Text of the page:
They're our lumberjacks (and Jills), and they're OK

Sonia Meganck of the lumberjack team practices the Axe Toss in preparation for this Saturday’s 50th annual McGill Intercollegiate Woodsmen Competition at Macdonald Campus. / Photo: Owen Egan

Early-rising woodsmen aren’t fazed by hard work, or 6 a.m. practices

By Jim Hynes

The members of the McGill lumberjacks team are sharpening their skills this week, not to mention their axes and saws, in anticipation of a milestone event this coming weekend.

The Jacks and Jills of the McGill woodsmen team hope to add another title to the 150 or so they have collected over the years when they host the 50th annual McGill Intercollegiate Woodsmen Competition at Macdonald Campus this Saturday. The event is one of four annual competitions held by the Canadian Intercollegiate Lumberjack Association.

The first woodsmen competition at Mac took place in 1961. It was scheduled to be held at the Morgan Arboretum as part of the Macdonald Winter Carnival but was moved to lower campus due to a snowstorm. This year, more than 175 competitors from 26 teams from Quebec, Ontario, the Maritimes, and northeastern U.S. will battle for supremacy in 14 singles, doubles and team events. The colourful competition is always popular with the public and media alike, with spectators and TV camera crews crowding in for a closer look at events like the axe throw, Swede saw, quarter split, pole climb, water boil, and snowshoe race, among many others.

“People really seem to like it,” said team member Ben Nichols, a third-year Farm Management and Technology student from Compton, Quebec.  “It’s something new to a lot of people. It looks like something from the past, people using saws and axes instead of chainsaws.”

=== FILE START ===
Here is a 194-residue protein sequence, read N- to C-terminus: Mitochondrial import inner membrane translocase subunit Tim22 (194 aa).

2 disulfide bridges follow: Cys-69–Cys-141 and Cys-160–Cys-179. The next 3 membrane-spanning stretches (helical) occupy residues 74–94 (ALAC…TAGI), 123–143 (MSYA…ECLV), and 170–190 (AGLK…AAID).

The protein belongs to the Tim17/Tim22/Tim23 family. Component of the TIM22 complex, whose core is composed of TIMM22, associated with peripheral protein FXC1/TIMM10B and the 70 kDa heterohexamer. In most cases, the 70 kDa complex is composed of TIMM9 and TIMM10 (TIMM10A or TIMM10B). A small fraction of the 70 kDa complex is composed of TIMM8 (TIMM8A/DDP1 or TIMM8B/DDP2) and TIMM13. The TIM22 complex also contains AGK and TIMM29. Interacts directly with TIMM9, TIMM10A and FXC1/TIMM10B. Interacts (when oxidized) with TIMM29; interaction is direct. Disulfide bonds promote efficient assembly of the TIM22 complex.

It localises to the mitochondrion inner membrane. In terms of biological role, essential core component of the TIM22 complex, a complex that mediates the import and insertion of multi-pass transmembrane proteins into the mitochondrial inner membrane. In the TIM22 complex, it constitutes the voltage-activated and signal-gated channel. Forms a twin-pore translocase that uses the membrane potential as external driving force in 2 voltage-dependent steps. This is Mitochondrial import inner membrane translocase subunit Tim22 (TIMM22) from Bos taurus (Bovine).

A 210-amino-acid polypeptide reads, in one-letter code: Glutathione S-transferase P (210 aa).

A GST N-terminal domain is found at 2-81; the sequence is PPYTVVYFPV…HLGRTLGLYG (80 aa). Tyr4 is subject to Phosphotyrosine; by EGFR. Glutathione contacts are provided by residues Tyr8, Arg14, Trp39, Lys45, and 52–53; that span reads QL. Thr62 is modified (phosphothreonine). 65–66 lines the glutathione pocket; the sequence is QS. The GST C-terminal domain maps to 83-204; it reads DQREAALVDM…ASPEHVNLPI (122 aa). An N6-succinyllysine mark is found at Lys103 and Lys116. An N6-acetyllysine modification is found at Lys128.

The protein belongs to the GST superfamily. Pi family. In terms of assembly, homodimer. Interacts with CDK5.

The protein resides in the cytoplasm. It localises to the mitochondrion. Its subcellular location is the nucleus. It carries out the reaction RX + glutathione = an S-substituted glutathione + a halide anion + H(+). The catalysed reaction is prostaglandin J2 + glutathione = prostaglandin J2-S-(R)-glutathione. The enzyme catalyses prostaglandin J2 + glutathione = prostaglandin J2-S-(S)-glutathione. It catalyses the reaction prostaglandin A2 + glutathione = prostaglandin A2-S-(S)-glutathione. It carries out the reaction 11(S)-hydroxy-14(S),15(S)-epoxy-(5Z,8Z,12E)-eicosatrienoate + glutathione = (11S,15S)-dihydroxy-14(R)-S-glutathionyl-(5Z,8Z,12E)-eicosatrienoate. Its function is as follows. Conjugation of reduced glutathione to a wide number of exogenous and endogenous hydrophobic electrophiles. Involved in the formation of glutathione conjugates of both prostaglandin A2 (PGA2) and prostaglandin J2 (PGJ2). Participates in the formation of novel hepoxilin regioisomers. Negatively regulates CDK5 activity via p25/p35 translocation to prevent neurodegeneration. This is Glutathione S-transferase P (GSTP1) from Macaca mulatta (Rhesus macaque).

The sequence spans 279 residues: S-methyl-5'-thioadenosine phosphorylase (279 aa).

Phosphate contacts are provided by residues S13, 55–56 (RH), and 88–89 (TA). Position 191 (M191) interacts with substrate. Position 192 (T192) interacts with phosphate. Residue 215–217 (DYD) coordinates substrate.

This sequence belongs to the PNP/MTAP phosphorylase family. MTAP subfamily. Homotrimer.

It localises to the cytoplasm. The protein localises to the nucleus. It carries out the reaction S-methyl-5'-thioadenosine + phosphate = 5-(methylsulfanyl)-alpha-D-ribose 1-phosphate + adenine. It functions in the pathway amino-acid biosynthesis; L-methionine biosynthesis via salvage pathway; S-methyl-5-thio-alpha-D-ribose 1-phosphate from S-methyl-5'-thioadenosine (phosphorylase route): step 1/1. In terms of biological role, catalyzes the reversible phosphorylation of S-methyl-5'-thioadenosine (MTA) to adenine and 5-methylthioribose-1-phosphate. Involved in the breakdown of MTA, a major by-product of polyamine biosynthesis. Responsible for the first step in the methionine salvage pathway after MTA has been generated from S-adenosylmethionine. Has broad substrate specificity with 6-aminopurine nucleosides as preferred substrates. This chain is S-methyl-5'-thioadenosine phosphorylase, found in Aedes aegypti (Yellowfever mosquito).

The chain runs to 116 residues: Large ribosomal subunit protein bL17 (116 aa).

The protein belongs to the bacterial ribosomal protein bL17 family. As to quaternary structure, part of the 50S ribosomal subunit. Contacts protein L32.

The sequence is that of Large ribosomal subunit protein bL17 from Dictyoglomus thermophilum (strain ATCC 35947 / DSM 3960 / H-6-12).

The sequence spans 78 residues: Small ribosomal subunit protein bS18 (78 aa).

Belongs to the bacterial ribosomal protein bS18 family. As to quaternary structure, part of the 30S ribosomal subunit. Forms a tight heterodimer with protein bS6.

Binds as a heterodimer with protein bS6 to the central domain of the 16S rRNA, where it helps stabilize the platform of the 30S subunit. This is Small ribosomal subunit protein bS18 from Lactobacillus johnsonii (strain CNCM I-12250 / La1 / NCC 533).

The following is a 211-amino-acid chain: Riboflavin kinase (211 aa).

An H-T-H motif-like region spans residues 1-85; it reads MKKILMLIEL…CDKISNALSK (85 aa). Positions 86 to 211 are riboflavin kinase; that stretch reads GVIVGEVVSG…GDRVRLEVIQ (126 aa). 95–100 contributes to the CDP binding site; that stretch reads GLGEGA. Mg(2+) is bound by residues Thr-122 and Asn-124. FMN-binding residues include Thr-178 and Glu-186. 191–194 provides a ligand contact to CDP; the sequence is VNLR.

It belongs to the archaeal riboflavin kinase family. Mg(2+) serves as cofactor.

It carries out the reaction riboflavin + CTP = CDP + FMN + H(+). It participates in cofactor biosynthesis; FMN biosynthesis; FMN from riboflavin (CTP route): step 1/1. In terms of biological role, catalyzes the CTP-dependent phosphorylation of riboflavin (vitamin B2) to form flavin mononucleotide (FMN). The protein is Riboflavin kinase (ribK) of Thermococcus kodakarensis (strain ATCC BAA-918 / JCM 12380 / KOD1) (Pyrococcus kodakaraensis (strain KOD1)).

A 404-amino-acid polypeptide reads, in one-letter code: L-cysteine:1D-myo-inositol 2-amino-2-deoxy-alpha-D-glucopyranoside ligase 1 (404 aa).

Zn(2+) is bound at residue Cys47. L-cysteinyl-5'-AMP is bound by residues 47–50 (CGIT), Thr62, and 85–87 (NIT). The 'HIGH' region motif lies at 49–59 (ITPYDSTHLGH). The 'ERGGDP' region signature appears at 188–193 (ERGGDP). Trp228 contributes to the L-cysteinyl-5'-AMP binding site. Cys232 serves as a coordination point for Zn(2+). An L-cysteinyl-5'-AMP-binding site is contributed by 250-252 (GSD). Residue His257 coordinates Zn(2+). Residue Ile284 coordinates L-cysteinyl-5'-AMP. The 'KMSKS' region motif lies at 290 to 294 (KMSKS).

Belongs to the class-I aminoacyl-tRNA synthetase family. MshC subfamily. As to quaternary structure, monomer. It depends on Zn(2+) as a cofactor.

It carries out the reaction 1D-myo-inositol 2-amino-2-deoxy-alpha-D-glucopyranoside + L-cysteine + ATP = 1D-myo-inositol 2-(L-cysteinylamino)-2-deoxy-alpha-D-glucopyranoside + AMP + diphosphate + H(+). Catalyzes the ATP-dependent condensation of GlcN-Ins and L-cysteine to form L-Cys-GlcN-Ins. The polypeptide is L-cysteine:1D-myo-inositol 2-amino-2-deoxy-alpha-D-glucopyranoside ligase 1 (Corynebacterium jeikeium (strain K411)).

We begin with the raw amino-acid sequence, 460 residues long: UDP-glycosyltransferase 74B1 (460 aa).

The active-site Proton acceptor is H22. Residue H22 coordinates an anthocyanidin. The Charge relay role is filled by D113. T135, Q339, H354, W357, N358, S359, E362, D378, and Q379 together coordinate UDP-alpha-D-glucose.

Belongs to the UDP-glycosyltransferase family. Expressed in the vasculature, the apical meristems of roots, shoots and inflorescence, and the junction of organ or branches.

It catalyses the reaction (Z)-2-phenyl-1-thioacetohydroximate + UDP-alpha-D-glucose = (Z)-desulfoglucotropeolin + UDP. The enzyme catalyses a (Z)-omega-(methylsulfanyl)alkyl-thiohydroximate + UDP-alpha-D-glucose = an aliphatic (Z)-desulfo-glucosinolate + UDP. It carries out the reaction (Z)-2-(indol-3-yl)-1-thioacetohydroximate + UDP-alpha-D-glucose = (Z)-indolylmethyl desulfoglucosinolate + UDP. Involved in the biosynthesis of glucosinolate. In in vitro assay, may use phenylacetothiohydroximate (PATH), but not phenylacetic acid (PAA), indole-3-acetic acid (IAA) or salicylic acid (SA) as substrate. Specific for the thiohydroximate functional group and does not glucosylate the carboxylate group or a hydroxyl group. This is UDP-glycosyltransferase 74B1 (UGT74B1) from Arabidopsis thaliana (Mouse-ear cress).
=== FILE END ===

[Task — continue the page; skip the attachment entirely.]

Since 1979, the McGill team has been coached by Morgan Arboretum Forest Operations Manager John Watson. He took over from his father, R.J. Watson, who coached the team for the previous 18 years. Watson’s current squad of 11 Jacks and nine Jills is coming off two solid performances in competitions held last fall. At season’s end, the results from all four 2009-2010 contests will be combined to crown overall champions.

Like the lumberjacks of old, the modern day woodsmen are made of strong stuff. For weeks, now, they’ve been getting up at the crack of dawn to practice and prepare the wood needed for the event. But the team’s 6 a.m. practices are no big deal for Nichols and his teammates, a number of whom will return to work on their family farms after they graduate.

“If I was working at home this would be like sleeping in,” said Nichols, who planned to play rugby when he came to McGill – until he discovered the woodsmen.  “In the summer I get up at a quarter to five. So waking up for a six o’clock practice isn’t that bad.”

Indeed, being a part of the  woodsmen team serves as a tonic for Nichols and the numerous teammates he shares a farming background with.

“Once it’s over for the year and we stop practicing, we don’t know what to with ourselves,” said Sonia Meganck, a second-year Farm Management and Technology student from Dundee, Quebec. “We really miss it.”

“It’s fun and it’s challenging,” said Nichols. “When you are used to working on a farm and then you come here and sit down in class, you miss being outside and working sometimes.  This gives us a chance to come out and exercise and get some fresh air.”

Come cheer on the McGill lumberjacks at the 50th annual McGill Intercollegiate Woodsmen Competition, Saturday, Jan. 30, from 8 a.m. to 4 p.m. at the Macdonald Campus’ Watson Field.  For more information contact Silvia Cristofaro at 514-398-7789 or